Many motorists would not even think about identity theft following a car crash. Also, they would not have thought about what are reasonable details to ask or provide. However, criminals are known causing accidents deliberately to defraud insurers. It would not be far-fetched to think that they would try to do both steal your identity and get money from insurers.
What Information Is and Isn’t Necessary?
According to the National Association of Insurance Commissioners drivers should only provide their name and automobile insurance information. The policy information should include policy number and contact details of the insurer. Sharing your personal information like home address and telephone number may put you at risk for identity theft.
Findings of the commissioners include following points;
- About nearly forty percent of drivers surveyed believe that they should share driver licence information including number and some think it is alright to allow the third parties to photograph the licence as a convenient way of exchanging information. Driver licences have plenty useful information for identity thieves.
- A quarter of motorists are willing to offer their home address in case of accidents. This is clearly where the car is registered and therefore they need one or two small information to get the required information for identity theft.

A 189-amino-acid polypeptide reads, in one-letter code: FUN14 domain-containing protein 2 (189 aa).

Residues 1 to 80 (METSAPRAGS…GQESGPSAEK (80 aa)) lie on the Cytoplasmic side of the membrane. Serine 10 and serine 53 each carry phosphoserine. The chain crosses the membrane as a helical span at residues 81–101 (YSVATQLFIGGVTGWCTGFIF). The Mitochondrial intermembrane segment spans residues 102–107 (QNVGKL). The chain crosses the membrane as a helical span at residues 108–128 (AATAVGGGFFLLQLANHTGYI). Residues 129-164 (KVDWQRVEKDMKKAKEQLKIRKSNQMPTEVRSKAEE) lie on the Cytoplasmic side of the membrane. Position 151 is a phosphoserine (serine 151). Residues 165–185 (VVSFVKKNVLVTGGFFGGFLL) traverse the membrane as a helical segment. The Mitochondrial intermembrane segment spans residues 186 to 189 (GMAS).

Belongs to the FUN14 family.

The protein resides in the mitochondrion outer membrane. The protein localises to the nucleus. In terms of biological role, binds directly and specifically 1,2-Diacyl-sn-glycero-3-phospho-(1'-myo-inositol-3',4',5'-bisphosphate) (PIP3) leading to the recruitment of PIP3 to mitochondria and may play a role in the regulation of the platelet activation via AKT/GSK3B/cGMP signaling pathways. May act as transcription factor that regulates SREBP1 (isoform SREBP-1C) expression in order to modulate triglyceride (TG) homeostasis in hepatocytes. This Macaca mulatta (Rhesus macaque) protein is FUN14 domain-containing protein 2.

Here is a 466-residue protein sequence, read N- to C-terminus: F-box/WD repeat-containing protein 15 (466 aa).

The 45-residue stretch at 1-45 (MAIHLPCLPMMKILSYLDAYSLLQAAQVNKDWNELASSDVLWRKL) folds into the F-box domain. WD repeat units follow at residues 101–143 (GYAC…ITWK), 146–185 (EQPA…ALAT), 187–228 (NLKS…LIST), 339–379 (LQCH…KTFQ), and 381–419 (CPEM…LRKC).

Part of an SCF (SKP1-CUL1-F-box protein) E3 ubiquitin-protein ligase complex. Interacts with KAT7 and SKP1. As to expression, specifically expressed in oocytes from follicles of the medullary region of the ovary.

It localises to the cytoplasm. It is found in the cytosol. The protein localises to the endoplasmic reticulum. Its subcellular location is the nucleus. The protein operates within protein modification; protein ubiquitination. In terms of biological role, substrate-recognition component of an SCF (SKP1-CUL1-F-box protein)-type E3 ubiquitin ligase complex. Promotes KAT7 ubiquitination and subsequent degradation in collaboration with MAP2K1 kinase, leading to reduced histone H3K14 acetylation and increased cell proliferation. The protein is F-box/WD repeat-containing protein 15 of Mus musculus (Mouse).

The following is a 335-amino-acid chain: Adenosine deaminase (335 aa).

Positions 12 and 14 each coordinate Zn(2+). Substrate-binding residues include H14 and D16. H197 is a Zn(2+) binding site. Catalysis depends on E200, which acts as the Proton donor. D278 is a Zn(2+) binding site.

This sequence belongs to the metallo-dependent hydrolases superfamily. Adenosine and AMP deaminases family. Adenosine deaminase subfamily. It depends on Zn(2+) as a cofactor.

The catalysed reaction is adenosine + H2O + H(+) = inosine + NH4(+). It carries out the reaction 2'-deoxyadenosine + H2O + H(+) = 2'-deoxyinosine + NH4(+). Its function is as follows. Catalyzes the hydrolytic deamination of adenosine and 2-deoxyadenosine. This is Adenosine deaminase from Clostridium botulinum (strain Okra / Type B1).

- One third of people had no problem offering phone numbers. This information is not necessary and you may get calls from people you have no intention of speaking with.
Knowing what to do, say or provide in case of accidents will help drivers avoid any headaches. In most cases police will prepare a report containing all the information required by your insurers and give a copy to parties involved. Again, about twenty percent of people believe that they do not need to call police for a report if there are no injuries. This is not necessarily true.
Police would be able to carry out all the necessary checks. Especially when you believe you are innocent police report may clear you and close any points of arguments for at fault drivers. Police will also be able to check if the other drivers are intoxicated in any way that may have led to accidents.
Today there are phone apps that tell drivers what to do in case of an accident. They can help drivers fill the accident reports, take pictures and e-mail the reports. It may be a good idea to download one of these free apps and be ready to use them in case of a crash.
What Not to Tell Third Parties in Accidents?
Most auto insurers are worried that their policyholders will tell things they should not following an accident. This can tie the hands of the insurers. For example, keep apologizing and accepting fault will encourage others to blame you even though they know they are at fault. Policyholders should not accept liability.
At the end of the day, auto insurers will pay for the damages and they should be allowed to argue on your behalf and try to reduce their exposure. It is best to keep it simple and not to say anything for the sake of saying in these situations.